The so-called "automobile exception" to the warrant requirement of the fourth amendment would pose few conceptual difficulties but for the simplistic assumption on the part of many lawyers and judges that the "automobile exception" has something to do with automobiles. It is the burden of this article to establish that that is not necessarily so. There are many legitimate warrantless searches of automobiles that do not remotely involve the "automobile exception." Conversely, there are some legitimate warrantless searches of non-automobiles that do. Our only real problem is that of coming to grips with the word "automobile."
"Automobile" means one thing to teen-aged sons and to garage mechanics. It is a means of transportation. It connotes wheels and engines and flat tires and speeding tickets. "Automobile" in the phrase "automobile exception" means something very different to a constitutional lawyer. It connotes a legitimate warrantless search of a constitutionally protected area whenever (1) probable cause to believe that that area contains evidence of crime conjoins with (2) an exigency arising out of the mobility and imminent disappearance of that very constitutionally protected area itself.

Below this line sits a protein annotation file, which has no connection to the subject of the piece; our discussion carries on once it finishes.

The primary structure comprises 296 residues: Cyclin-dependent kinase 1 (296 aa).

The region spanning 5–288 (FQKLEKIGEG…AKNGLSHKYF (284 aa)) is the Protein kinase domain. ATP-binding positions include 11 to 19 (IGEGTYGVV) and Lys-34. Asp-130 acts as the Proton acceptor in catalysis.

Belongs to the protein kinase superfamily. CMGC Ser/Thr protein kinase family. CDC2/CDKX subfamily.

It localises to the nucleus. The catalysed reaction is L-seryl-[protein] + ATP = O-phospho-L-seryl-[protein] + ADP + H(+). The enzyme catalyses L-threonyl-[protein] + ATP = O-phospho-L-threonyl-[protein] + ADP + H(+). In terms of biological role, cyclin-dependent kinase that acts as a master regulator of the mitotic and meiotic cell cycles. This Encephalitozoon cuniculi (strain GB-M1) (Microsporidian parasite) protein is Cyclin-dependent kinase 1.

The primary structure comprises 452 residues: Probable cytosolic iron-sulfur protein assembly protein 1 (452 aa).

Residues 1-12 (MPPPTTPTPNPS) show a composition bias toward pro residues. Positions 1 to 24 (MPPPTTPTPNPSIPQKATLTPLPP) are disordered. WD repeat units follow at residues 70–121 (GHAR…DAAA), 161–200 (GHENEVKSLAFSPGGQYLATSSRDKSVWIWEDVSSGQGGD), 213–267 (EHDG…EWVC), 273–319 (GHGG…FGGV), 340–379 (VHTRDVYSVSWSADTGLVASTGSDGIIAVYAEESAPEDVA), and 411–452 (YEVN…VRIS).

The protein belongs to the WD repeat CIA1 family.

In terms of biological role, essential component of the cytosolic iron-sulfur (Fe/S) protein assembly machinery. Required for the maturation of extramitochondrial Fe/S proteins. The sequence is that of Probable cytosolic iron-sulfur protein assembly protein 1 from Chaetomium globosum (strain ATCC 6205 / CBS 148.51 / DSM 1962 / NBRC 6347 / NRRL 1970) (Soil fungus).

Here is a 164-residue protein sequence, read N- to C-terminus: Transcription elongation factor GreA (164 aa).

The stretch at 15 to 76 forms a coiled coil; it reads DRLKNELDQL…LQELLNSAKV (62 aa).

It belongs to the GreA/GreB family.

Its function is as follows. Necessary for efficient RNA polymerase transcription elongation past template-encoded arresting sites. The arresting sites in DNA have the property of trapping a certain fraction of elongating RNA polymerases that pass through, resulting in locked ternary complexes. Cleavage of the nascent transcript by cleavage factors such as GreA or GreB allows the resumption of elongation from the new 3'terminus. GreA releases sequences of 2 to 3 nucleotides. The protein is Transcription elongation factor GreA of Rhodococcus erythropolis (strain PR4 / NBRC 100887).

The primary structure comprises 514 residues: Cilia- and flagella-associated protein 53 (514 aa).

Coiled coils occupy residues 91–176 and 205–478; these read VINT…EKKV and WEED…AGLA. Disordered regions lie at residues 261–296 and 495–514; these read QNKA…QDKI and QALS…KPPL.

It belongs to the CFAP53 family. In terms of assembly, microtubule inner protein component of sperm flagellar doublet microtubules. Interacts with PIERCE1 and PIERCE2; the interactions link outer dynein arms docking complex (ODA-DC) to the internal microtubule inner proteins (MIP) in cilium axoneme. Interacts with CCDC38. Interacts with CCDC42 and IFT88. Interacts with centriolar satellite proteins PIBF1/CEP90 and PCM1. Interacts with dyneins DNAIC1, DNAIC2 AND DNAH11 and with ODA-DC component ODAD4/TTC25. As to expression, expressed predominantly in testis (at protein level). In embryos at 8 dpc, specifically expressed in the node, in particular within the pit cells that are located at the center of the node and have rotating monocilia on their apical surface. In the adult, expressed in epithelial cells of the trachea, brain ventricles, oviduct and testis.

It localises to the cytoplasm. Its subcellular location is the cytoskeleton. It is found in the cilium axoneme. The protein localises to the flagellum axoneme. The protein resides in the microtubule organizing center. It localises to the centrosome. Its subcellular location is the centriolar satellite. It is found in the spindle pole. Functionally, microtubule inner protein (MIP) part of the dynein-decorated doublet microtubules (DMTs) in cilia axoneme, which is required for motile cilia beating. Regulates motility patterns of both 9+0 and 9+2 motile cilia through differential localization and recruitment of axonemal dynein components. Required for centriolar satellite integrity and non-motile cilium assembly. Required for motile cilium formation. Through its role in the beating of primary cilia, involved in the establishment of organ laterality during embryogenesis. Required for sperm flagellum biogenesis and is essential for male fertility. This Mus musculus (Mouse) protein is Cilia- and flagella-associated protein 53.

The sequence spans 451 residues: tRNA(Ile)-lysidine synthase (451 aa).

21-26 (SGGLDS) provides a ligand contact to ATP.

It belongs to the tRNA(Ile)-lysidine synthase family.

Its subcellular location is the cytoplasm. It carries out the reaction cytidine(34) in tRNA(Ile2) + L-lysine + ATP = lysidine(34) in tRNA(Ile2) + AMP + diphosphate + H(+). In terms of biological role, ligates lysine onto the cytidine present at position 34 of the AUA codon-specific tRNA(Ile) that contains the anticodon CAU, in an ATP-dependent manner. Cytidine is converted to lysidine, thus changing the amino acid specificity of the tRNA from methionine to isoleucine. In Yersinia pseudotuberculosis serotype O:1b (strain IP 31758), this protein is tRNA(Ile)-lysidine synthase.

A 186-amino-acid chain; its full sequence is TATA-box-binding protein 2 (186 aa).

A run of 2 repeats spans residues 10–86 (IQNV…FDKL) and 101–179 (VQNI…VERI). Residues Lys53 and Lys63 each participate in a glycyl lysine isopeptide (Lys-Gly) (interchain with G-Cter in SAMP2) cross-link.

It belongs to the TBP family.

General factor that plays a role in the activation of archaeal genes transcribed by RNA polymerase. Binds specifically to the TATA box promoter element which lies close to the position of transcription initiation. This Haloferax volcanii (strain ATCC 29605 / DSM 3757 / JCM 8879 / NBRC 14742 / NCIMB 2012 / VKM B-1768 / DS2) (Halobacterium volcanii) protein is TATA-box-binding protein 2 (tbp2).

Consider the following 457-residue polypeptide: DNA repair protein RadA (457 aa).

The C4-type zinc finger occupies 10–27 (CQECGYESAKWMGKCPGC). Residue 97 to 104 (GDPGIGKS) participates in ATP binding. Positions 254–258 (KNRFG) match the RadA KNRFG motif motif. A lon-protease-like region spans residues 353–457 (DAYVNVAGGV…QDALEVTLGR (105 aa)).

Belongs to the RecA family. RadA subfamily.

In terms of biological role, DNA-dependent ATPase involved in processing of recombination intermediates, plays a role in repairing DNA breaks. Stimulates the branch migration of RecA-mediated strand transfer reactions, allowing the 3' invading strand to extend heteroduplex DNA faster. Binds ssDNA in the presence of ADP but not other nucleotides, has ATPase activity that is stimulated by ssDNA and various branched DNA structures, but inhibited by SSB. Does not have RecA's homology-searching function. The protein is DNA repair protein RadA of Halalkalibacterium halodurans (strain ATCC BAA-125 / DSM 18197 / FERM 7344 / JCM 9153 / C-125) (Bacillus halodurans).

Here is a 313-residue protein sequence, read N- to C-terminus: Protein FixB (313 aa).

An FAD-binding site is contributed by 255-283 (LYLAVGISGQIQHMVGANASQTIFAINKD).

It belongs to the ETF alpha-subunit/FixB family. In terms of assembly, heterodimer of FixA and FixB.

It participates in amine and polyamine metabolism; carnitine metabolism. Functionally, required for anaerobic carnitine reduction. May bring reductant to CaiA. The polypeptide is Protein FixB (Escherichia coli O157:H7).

Moylan, Charles E. Jr.
"The Automobile Exception: What it is and What it is Not -- A Rationale in Search of a Clearer Label,"
Mercer Law Review: Vol. 27:
4, Article 8.
Available at: https://digitalcommons.law.mercer.edu/jour_mlr/vol27/iss4/8